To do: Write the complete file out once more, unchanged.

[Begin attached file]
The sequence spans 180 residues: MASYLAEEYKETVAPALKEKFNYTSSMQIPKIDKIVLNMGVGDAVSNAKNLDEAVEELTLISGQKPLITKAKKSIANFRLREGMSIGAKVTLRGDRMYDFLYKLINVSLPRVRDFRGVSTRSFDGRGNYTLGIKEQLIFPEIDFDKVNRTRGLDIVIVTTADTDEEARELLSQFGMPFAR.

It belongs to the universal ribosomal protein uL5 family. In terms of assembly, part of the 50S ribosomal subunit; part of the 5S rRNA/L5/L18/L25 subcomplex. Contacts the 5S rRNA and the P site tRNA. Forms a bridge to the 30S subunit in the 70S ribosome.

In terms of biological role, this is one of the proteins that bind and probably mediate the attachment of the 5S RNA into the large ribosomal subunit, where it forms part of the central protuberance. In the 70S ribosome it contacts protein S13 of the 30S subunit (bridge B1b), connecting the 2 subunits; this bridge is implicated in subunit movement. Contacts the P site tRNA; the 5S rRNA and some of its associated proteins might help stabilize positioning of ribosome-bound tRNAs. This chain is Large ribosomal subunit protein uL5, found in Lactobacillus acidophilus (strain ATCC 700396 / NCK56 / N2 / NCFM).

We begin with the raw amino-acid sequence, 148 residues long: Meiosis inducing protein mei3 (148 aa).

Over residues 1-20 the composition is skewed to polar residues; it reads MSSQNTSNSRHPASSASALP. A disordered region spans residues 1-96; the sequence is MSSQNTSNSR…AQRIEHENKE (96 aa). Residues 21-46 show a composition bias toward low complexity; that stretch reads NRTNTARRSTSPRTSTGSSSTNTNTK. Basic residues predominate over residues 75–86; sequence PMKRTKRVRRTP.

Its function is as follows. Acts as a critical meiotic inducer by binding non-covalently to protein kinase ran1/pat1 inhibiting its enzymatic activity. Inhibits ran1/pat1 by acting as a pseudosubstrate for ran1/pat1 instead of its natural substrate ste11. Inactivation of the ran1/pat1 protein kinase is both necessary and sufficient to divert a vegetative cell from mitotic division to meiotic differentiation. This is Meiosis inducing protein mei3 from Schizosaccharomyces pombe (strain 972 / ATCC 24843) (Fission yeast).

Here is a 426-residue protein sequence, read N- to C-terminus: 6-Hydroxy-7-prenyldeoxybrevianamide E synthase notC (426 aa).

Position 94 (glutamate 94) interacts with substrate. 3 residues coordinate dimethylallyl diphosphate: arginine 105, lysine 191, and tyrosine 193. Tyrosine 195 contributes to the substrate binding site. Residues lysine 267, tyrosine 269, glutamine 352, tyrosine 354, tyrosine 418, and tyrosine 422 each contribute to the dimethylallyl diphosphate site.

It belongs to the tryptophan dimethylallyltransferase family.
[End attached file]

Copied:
The sequence spans 180 residues: MASYLAEEYKETVAPALKEKFNYTSSMQIPKIDKIVLNMGVGDAVSNAKNLDEAVEELTLISGQKPLITKAKKSIANFRLREGMSIGAKVTLRGDRMYDFLYKLINVSLPRVRDFRGVSTRSFDGRGNYTLGIKEQLIFPEIDFDKVNRTRGLDIVIVTTADTDEEARELLSQFGMPFAR.

It belongs to the universal ribosomal protein uL5 family. In terms of assembly, part of the 50S ribosomal subunit; part of the 5S rRNA/L5/L18/L25 subcomplex. Contacts the 5S rRNA and the P site tRNA. Forms a bridge to the 30S subunit in the 70S ribosome.

In terms of biological role, this is one of the proteins that bind and probably mediate the attachment of the 5S RNA into the large ribosomal subunit, where it forms part of the central protuberance. In the 70S ribosome it contacts protein S13 of the 30S subunit (bridge B1b), connecting the 2 subunits; this bridge is implicated in subunit movement. Contacts the P site tRNA; the 5S rRNA and some of its associated proteins might help stabilize positioning of ribosome-bound tRNAs. This chain is Large ribosomal subunit protein uL5, found in Lactobacillus acidophilus (strain ATCC 700396 / NCK56 / N2 / NCFM).

We begin with the raw amino-acid sequence, 148 residues long: Meiosis inducing protein mei3 (148 aa).

Over residues 1-20 the composition is skewed to polar residues; it reads MSSQNTSNSRHPASSASALP. A disordered region spans residues 1-96; the sequence is MSSQNTSNSR…AQRIEHENKE (96 aa). Residues 21-46 show a composition bias toward low complexity; that stretch reads NRTNTARRSTSPRTSTGSSSTNTNTK. Basic residues predominate over residues 75–86; sequence PMKRTKRVRRTP.

Its function is as follows. Acts as a critical meiotic inducer by binding non-covalently to protein kinase ran1/pat1 inhibiting its enzymatic activity. Inhibits ran1/pat1 by acting as a pseudosubstrate for ran1/pat1 instead of its natural substrate ste11. Inactivation of the ran1/pat1 protein kinase is both necessary and sufficient to divert a vegetative cell from mitotic division to meiotic differentiation. This is Meiosis inducing protein mei3 from Schizosaccharomyces pombe (strain 972 / ATCC 24843) (Fission yeast).

Here is a 426-residue protein sequence, read N- to C-terminus: 6-Hydroxy-7-prenyldeoxybrevianamide E synthase notC (426 aa).

Position 94 (glutamate 94) interacts with substrate. 3 residues coordinate dimethylallyl diphosphate: arginine 105, lysine 191, and tyrosine 193. Tyrosine 195 contributes to the substrate binding site. Residues lysine 267, tyrosine 269, glutamine 352, tyrosine 354, tyrosine 418, and tyrosine 422 each contribute to the dimethylallyl diphosphate site.

It belongs to the tryptophan dimethylallyltransferase family.